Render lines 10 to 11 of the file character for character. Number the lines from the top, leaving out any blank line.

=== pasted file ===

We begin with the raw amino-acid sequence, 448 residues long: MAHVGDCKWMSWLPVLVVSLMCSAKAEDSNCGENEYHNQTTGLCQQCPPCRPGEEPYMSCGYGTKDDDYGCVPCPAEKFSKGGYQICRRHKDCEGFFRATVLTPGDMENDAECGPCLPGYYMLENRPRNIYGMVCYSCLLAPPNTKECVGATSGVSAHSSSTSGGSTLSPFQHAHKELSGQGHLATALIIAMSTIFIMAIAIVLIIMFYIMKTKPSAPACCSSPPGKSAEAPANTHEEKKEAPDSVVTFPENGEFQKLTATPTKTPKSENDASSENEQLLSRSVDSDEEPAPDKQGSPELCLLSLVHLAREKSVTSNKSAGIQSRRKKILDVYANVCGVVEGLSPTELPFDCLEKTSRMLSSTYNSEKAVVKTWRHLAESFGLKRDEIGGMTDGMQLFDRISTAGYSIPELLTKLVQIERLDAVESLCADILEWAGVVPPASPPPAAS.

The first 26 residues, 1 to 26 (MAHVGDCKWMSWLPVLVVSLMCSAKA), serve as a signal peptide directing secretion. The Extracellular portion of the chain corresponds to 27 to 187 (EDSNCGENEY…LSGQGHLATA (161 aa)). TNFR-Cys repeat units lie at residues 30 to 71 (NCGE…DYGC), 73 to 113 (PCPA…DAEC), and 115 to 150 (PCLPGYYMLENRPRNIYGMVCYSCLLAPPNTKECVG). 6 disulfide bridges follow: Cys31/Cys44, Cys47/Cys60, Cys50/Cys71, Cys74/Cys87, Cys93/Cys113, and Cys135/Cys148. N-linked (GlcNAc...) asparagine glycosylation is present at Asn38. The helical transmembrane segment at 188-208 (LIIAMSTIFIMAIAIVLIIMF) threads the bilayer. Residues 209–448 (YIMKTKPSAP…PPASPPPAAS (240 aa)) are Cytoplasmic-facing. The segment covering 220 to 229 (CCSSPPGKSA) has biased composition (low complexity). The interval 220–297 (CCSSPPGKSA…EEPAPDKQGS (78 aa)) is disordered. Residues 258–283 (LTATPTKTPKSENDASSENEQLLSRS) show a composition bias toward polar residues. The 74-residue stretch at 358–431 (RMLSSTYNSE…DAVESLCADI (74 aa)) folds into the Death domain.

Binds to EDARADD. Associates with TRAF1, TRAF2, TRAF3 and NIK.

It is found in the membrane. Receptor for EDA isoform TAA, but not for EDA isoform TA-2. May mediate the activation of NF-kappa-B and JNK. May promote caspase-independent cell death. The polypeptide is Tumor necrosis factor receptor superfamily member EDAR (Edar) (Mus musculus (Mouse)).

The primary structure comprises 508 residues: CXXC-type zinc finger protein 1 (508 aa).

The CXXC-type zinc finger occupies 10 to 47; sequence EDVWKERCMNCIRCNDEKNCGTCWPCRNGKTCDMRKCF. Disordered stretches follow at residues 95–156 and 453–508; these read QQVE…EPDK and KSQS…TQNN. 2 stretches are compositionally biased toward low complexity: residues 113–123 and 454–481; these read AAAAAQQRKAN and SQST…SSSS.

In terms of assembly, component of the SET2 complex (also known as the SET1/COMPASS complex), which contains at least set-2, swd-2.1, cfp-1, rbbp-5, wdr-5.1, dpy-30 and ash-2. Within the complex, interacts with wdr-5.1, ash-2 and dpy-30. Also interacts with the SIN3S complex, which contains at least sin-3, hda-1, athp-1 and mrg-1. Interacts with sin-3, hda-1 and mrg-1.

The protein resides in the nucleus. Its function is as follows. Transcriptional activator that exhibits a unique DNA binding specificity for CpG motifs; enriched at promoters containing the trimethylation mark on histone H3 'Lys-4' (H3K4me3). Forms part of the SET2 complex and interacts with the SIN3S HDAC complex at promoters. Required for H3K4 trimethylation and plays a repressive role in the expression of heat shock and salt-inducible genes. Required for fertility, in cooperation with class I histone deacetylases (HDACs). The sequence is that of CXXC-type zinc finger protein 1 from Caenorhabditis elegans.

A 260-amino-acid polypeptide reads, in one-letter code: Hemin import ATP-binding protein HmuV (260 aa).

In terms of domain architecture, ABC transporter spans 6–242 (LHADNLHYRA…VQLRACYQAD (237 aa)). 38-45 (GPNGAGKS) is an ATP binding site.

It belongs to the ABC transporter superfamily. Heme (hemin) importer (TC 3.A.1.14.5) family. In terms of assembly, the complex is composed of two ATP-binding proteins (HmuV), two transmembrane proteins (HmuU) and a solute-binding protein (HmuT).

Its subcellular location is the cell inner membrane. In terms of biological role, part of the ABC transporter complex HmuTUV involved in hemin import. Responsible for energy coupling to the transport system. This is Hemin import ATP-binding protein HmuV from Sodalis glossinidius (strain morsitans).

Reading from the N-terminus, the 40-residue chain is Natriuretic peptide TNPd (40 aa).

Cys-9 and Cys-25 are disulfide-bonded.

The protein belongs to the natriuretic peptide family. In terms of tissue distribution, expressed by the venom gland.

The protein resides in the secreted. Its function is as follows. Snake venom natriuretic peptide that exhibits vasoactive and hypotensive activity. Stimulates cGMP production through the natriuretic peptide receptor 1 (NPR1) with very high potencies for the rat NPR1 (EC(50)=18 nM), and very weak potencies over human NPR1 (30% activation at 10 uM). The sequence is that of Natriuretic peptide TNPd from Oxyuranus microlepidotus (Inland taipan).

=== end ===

In terms of domain architecture, ABC transporter spans 6–242 (LHADNLHYRA…VQLRACYQAD (237 aa)). 38-45 (GPNGAGKS) is an ATP binding site.

It belongs to the ABC transporter superfamily. Heme (hemin) importer (TC 3.A.1.14.5) family. In terms of assembly, the complex is composed of two ATP-binding proteins (HmuV), two transmembrane proteins (HmuU) and a solute-binding protein (HmuT).